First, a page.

Tobin Ortenblad (Cal Giant) started strong, holding on to Owen's wheel but later paid for the effort. © Cyclocross Magazine

Tobin Ortenblad (Cal Giant), shown here in Austin, will be competing in the U23 World Championship race as well as Hoogerheide on Sunday. © Cyclocross Magazine

CXM: With a big event like Worlds, do you try to recreate similar features of the course (say, common things they might find at Tabor) for your athletes to practice on?

CM: I try to have my athletes prepared for anything, but flexible and ready for problem solving. In general, if there is something special, like a monster set of stairs, we will try to duplicate it in training. If there is something historically pivotal, like a sand section where the race is always won or lost on, we try to prep for it. I watch a lot of cyclocross on Youtube and Eric Nelson’s CX IS SRS BIZ.

Really I want my riders to know the answer before the question presents itself.

Chris McGovern, coach and owner of Real Wheels, racing in the Masters 40-44 race, moving up to finish 17th. 2015 Cyclocross National Championships. © Cyclocross Magazine

Chris McGovern, coach and owner of Real Wheels, racing in the Masters 40-44 race, moving up to finish 17th. McGovern also coaches, owns a shop, and builds custom wheels and frames. 2015 Cyclocross National Championships. © Cyclocross Magazine

CXM: In helping them find those answers, are you also involved in fitting your athletes to their bikes, equipment setup, and tire selection?

CM: I give suggestions on “fit.” With Caro, we have been tweaking things all season with her new Ibis bikes. I often think Tobin steers too much with his arms and shoulders and I would like him to steer with his hips more. But I get asked about gear and set up all the time from my athletes and fellow ’crossers.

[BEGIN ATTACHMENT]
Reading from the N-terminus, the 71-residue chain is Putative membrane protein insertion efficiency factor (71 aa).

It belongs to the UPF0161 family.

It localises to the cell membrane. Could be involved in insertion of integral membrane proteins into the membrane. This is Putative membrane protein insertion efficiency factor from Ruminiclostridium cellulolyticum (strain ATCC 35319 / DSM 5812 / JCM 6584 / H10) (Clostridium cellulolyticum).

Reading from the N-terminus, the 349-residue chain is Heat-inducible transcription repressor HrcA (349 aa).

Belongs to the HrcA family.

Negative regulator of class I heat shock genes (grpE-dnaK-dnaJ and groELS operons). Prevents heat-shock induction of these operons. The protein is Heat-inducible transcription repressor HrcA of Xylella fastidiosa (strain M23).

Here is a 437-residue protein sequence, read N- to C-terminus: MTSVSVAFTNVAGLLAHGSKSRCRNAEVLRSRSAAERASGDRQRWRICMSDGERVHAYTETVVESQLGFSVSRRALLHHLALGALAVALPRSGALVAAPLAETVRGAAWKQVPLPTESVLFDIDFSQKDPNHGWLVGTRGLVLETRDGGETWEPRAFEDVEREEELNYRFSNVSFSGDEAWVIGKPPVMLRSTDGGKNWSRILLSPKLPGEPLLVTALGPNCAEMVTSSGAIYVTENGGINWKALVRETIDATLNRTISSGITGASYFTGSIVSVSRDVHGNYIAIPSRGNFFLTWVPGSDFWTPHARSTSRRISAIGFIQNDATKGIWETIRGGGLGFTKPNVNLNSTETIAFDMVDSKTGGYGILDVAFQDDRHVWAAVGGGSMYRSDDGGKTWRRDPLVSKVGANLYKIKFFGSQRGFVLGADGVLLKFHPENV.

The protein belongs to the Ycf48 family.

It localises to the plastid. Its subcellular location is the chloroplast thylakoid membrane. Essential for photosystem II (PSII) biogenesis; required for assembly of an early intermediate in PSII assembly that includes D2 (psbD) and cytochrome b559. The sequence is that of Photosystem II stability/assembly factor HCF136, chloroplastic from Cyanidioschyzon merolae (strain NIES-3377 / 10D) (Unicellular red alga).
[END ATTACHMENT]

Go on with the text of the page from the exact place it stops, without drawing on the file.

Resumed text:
Tobin and I are total tire nerds, we dork out about tires. I think he paid me for January coaching with Dugast Small Birds.

I really want all my clients to be able to get to a course, make a tire selection and dial in the pressure with confidence. When I get asked, “what pressure should I run” or “how does this feel,” I tend to give a lecture and not an answer.

I must be a blast to hang out with.

CXM: Because you also travel with them to Worlds, do you help man the pits as well?

CM: With Tobin, I get to watch and cheer. He is dialed with the USA Cycling staff. I just need to be around before and after to do what ever he needs.

With Caro, I am also staff. I will be at the start grabbing clothes and catching bikes in the pits. It should be fun.

CXM: When you approach one major race like Worlds, does the athlete’s performance at races such as Hoogerheide affect the preparations for the championship race?

CM: Tobin and Caro are both doing the World Cup at Hoogerheide, which is a beautiful course. I take these multiple races into consideration in the trip plan. Mostly we just need to budget enough rest and recovery. But also a few other things.

Tobin has raced Hoogerheide multiple times, so he knows what is coming. I expect him to have his plan dialed and for him to execute that plan. Sounds easy enough. With Caro, however, this is her first time and the World Cup is just a shake down, so to speak. Get a big euro race under her belt. Make some notes, make some adjustments to the plan and re work the race plan, if need be for worlds.

CXM: What do you think are the biggest misconceptions amateur athletes have with respect to how elite-level athletes train?

CM: I have coached a lot of cat 1 and 2 riders and there is a common problem. Basically trying to train as much as a pro without being able to rest as much as a pro means you are asking for trouble. More is not always better. Of course you need to add volume and intensity to improve, but you can not leave out rest and recovery in the proper ratio.

And mental training and preparation. I suggest both to all my clients and its usually the first time they have had it brought to their attention. I’ve got to mention the two great partners I have for this aspect: Traci Sommer of and of course Kristin Keim.

McGovern leaves Monday to join his athletes on their way to the Czech Republic. We spoke after the interview about the riders’ goals, and McGovern believes in targeting a smoothly executed ride instead of aiming for a place. He knows that Gomez-Villafañe has the ability to surprise her field, especially in the heavy technical sections of the course. Stay tuned to as we follow Ortenblad and Gomez-Villafañe’s results at the next round of the World Cup coming Sunday, as well as their rides at the 2015 Cyclocross World Championship in Tabor.